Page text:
Durban-born Wesli Jacobs was cooking alongside his mother and grandmother from the age of seven, so it was no surprise when, after school, he opted for studies which would lead to the kitchen.
“I completed a three-year diploma in cookery and kitchen management at the International Hotel School in Durban. It was either that, law, or do business studies to learn how to open my own restaurant one day.”
Demonstrating that he made the correct choice, the 31-year-old is today Executive Sous Chef at Cape Town’s five-star Table Bay hotel, a position usually only achieved later in life.
He joined The Table Bay at the V&A Waterfront in 2019, after two years working as Executive Chef at a hotel and conference centre in the Cape winelands, and several years working in hotels and convention centres in Durban progressing through the ranks.
“I wanted to work in a five-star environment, and what could be better than Cape Town’s Best Address” he said.
Food at The Table Bay is focused on fresh ingredients, locally sourced. “Think great grass-fed beef, free range chicken, sustainably fished seafood.” Jacobs takes pride in having close relationships with his suppliers and trusts them to deliver the freshest of what is available. “This means our menus change daily, we keep it local wherever possible, and many of our vegetables, edible flowers and micro-herbs are grown within a five kilometre radius of the hotel.”
Food and wine are closely linked and Jacobs is working with Sommelier Jonathan Wakefield to design a pairing menu for lunch and dinner, available in the lounge and for in-room dining.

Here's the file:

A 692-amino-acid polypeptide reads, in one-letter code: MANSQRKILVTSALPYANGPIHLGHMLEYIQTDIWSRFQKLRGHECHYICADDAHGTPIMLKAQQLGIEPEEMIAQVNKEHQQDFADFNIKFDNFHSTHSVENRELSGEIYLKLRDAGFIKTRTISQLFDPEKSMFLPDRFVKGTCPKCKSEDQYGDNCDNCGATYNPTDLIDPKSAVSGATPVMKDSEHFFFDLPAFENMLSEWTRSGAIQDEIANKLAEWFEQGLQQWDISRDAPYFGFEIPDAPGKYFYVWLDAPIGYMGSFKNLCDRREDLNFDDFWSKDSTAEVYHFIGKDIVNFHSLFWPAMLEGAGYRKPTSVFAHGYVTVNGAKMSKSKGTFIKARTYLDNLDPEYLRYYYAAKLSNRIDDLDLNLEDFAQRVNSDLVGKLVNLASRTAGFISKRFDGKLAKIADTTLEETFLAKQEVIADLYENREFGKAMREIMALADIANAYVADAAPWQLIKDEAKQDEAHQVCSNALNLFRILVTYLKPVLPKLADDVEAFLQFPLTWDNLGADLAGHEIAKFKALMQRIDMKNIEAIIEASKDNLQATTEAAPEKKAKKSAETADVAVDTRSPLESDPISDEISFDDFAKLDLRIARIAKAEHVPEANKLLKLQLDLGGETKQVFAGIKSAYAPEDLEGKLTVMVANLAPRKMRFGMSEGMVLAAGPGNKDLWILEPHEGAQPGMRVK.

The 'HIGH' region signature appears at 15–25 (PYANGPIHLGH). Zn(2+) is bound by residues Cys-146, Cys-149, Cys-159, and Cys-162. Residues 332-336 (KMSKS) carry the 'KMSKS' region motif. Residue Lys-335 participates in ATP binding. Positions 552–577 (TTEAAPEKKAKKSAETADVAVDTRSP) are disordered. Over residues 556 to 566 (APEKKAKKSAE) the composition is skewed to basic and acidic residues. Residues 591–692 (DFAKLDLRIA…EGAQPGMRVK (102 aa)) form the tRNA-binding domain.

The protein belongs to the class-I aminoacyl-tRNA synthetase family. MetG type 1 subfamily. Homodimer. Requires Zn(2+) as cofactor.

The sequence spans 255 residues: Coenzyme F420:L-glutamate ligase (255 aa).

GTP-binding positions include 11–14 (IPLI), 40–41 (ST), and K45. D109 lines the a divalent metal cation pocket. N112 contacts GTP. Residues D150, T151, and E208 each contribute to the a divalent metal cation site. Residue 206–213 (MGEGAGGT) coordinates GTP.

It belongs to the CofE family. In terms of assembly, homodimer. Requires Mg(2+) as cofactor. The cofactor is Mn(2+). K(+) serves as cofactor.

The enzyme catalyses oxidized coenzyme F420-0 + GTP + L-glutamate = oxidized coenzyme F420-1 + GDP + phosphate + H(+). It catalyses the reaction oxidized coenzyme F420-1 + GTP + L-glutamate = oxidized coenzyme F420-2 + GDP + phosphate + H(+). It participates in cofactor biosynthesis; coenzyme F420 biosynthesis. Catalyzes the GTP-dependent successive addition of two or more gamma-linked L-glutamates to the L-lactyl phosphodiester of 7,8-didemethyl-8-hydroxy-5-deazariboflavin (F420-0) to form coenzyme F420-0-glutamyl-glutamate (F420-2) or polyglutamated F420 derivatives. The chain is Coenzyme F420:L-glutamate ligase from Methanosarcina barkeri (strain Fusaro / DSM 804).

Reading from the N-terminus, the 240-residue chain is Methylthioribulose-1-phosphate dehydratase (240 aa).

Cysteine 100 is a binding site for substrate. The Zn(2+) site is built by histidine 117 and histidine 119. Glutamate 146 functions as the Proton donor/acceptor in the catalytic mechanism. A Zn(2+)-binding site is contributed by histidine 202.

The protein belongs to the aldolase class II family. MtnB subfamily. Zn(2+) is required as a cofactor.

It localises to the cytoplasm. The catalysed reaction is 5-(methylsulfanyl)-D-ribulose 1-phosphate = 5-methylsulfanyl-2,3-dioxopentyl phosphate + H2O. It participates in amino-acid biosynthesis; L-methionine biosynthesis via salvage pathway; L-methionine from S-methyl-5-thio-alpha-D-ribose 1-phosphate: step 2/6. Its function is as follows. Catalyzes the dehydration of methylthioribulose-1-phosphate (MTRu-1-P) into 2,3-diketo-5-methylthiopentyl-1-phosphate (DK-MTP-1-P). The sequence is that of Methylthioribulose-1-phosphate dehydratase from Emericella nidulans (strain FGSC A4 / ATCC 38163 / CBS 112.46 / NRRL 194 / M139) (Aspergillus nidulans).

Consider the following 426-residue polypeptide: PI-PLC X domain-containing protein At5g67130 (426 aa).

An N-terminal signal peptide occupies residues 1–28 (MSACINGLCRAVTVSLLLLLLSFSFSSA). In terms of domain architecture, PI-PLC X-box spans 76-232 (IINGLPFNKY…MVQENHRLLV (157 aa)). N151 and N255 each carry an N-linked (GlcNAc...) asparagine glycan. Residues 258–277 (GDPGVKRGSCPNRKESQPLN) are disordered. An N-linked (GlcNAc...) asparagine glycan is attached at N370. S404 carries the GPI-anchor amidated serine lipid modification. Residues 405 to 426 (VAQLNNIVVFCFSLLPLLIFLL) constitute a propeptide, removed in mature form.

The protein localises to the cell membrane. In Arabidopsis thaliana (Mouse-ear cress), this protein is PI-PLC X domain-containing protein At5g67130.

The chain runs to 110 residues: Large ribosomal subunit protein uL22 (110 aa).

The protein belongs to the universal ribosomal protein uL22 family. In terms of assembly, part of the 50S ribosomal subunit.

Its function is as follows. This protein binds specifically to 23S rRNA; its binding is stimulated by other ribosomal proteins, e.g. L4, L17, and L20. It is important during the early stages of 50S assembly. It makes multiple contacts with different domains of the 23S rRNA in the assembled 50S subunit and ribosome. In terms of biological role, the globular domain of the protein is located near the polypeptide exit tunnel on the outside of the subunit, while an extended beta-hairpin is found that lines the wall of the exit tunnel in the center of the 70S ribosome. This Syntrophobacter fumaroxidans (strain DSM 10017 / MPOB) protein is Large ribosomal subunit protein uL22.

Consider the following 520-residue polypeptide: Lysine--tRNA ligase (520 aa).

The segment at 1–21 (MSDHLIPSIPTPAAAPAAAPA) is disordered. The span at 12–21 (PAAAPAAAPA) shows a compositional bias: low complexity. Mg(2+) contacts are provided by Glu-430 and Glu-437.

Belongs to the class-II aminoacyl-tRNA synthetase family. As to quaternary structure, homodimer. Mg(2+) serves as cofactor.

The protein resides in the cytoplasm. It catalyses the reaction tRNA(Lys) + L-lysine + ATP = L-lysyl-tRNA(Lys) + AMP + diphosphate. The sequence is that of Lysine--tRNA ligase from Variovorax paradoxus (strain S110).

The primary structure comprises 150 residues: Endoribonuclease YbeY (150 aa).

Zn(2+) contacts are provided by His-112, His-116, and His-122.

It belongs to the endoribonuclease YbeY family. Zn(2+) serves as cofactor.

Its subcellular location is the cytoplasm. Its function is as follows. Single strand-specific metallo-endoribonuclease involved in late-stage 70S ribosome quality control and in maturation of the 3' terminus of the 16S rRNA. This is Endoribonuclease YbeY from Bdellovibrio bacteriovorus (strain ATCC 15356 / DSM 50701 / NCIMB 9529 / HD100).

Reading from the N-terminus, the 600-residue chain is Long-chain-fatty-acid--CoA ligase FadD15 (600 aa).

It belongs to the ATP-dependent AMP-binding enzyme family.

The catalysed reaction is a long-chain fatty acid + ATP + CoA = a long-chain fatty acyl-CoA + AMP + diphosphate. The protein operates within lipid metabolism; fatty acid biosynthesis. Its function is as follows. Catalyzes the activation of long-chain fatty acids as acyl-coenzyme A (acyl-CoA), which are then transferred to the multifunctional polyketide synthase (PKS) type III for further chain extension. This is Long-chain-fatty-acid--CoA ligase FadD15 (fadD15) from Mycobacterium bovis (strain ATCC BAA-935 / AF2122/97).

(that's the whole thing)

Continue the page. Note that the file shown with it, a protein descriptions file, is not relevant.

Jacobs describes his style of cooking as “simplistic and contemporary,” but says he also looks for ways of adding new twists to old favourites.
While his early forays in the kitchen included much Italian and Indian cuisine, today Jacobs has a passion for anything Japanese. His favourite ingredients to cook with include lots of aromatics like garlic, ginger and chilli.”
Jacobs’ favourite piece of kitchen equipment is his tweezers, although he laments that as Executive Sous Chef, he is often stuck in his office and doesn’t get to use them frequently enough. “I love plating and the creative process around plating meals. Thought provoking food is where I’m at,” he says.
“My management style is democratic; I am always looking for better ways of doing things, so I am focused on listening to my people. I also believe in empowering my sous chefs so that they in turn can empower their chef de parties and teach them new things.”
Covid-19 has seen stringent new health and safety requirements introduced, changing the way food was presented. Demonstrating their commitment to sustainability which is visible throughout its operations, The Table Bay invested in glass jars with wooden domes to serve individually packed breakfast items in, instead of single-use plastic. “We are still shucking fresh oysters and hand-making items like sushi to order.”
When it comes to food trends, Jacobs samples the wares of his peers at other restaurants and hotels. “Veganism and vegan food are very popular at the moment, and we offer a variety of these options.”